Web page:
Indirect Object Pronouns in French

Instructor: Marcy Farrell
We can use pronouns to avoid unnecessary repetition. In this lesson, you will learn what indirect object pronouns are and how to use them in French. You will also learn some key verbs that are often used with indirect object pronouns.

What is an Indirect Object Pronoun?

Indirect pronouns are pronouns that are used in place of indirect objects. An indirect object is the part of the sentence that tells you whom or what the action in the sentence is being done to. In English, these are words like 'her,' 'them,' and 'us.' In French, the indirect object pronouns are:

Pronoun Pronunciation Translation
me (pronounced: muh) me
te (pronounced: tuh) you (singular, informal)
lui (pronounced: lwee) him, her
nous (pronounced: nooh) us
vous (pronounced: vooh) you (plural, formal)
leur (pronounced: luhr) them

Identifying Indirect Objects

Imagine that Christophe has a book that his friend Sylvie want to borrow. Christophe asks his sister, Emilie, if she's going to see Sylvie that day. Emilie says yes, so Christophe says 'Will you give her the book?' In that sentence, the word 'her' is a pronoun. It refers to Sylvie. Christophe uses 'her' instead of repeating 'Sylvie.'

Emilie gives the book to Sylvie. The word 'to' helps us see that, in this sentence, Sylvie is an indirect object. In French, the word à means 'to.' Christophe can say, Tu donnes le livre à Sylvie (pronounced: tooh duhn luh lee-vruh ah Seel-vee), meaning, 'You give the book to Sylvie.' Emilie responds, Ok je lui donne le livre (pronounced: oh-kay, zhuh lwee duhn luh livre), meaning, 'OK, I'll give her the book.'

Examples

At school, Emilie's friends rely on her to give them books, paper, pens, and other supplies. For example, Alice needs some paper, du papier (pronounuced: dooh pah-pee-ay). She asks Emilie, 'Tu me donnes du papier, s'il te plaît?' (pronounced: tooh muh duhn dooh pah-pee-ay, see tuh play), meaning, 'Give me some paper please.' In that sentence, me is an indirect object pronoun. Emilie responds, 'OK, je te donne du papier.' In Emilie's sentence, the word te is an indirect object pronoun.

Notice that the indirect object pronoun goes in between the subject (je) and the verb (donne). Read the following examples in which other friends ask Emilie for paper as well as: un stylo (pronounced: uhn stee-loh), a pen; un crayon (pronounced: uhn kray-on), a pencil; and la réponse (pronounced: lah ray-ponse), the answer.

Me ('Me') and Te ('You,' Singular)

  • Alexandre: Emilie, tu me donnes un stylo, s'il te plaît?
  • Emilie: OK, je te donne un stylo.

Nous ('Us') and Vous ('You,' Plural)

Next, Zoé and Claire ask Emilie for some paper.

  • Zoé & Claire: Emilie, tu nous donnes du papier, s'il te plaît? ('Give us some paper please.')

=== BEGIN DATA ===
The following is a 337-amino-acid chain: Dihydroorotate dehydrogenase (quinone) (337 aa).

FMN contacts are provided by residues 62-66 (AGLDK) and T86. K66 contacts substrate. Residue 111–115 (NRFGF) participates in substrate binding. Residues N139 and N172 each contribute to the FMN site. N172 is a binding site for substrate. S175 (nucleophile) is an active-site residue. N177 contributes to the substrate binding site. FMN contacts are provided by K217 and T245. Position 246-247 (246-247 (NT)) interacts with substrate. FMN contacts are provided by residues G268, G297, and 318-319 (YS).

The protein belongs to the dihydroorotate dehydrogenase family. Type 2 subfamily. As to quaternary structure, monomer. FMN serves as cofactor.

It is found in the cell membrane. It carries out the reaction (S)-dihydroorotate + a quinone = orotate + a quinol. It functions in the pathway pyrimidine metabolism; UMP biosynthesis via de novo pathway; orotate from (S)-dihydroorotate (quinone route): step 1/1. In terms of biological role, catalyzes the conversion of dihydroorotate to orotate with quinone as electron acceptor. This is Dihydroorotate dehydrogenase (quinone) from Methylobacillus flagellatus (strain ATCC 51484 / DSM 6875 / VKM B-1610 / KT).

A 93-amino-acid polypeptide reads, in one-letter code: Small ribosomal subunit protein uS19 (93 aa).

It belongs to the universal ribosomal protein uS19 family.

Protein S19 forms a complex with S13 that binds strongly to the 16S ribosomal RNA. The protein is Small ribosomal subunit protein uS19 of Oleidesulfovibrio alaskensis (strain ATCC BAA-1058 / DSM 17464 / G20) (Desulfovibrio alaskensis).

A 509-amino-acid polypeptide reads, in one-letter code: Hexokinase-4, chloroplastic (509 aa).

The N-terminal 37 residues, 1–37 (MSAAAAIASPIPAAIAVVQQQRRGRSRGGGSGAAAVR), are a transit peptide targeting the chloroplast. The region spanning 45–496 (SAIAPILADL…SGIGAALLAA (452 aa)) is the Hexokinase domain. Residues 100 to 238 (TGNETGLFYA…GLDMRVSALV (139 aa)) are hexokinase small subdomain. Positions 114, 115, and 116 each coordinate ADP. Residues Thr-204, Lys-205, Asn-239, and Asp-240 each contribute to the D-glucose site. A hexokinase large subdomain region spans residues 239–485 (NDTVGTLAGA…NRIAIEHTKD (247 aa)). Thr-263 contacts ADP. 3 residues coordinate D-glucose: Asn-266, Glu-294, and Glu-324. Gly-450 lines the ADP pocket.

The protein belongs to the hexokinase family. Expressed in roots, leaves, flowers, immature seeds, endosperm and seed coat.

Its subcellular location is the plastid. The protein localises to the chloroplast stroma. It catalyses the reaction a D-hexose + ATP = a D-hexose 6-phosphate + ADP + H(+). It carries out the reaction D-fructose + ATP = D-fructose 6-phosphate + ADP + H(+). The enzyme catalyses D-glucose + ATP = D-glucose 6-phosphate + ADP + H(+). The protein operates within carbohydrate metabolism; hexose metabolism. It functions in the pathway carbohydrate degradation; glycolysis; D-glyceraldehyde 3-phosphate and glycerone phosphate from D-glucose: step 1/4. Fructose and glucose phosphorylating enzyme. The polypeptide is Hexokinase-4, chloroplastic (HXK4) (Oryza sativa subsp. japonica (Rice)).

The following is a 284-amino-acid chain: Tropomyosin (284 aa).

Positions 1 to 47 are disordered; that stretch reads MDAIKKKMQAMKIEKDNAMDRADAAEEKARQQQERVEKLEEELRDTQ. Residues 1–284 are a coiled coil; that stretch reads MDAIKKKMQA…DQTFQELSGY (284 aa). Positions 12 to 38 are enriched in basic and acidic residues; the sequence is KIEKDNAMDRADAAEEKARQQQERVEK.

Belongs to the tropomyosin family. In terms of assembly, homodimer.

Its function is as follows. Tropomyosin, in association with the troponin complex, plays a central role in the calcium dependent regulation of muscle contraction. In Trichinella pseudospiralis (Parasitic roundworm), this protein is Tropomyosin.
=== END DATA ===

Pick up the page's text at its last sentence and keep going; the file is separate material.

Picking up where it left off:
• Emilie: OK, je vous donne du papier. ('OK, I'll give you some paper.')
  • Zoé & Claire: Emilie, tu nous donnes la réponse, s'il te plaît? ('Give us the answer please.')
  • Emilie: OK, je vous donne la réponse. ('OK, I'll give you the answer.')

Leur ('Them')

Alexandre notices that Emilie gives Zoé and Claire the answer.

  • Alexandre: Emilie! Tu leur donnes la réponse? ('You're giving them the answer?')
  • Emilie: Oui, je leur donne la réponse. ('Yes, I'm giving them the answer.')

Lui ('Him' and 'Her')

The teacher notices that Emilie is helping other students. She wants to know if Emilie is giving answers to her friends.

  • Teacher: Tu donnes la réponse à Claire? ('Are you giving Claire the answer?')
  • Emilie: Oui, je lui donne la réponse. ('Yes, I'm giving her the answer.')
  • Teacher: Tu donnes la réponse à Alexandre? ('Are you giving Alexandre the answer?')
  • Emilie: Oui, je lui donne la réponse. ('Yes, I'm giving him the answer'.)

Notice that lui is used for both 'him' and 'her.'

Common Verbs With Indirect Objects

Remember that we do something to an indirect object. We talk to someone, we write to someone. There are several verbs in French that are followed by à, meaning 'to.'

To unlock this lesson you must be a Study.com Member.
Create your account

Register to view this lesson

Are you a student or a teacher?

Unlock Your Education

See for yourself why 30 million people use Study.com

Become a Study.com member and start learning now.
Become a Member  Back
What teachers are saying about Study.com
Try it risk-free for 30 days

Earning College Credit

Did you know… We have over 200 college courses that prepare you to earn credit by exam that is accepted by over 1,500 colleges and universities. You can test out of the first two years of college and save thousands off your degree. Anyone can earn credit-by-exam regardless of age or education level.

To learn more, visit our Earning Credit Page

Transferring credit to the school of your choice

Not sure what college you want to attend yet? Study.com has thousands of articles about every imaginable degree, area of study and career path that can help you find the school that's right for you.

Create an account to start this course today
Try it risk-free for 30 days!
Create an account
Support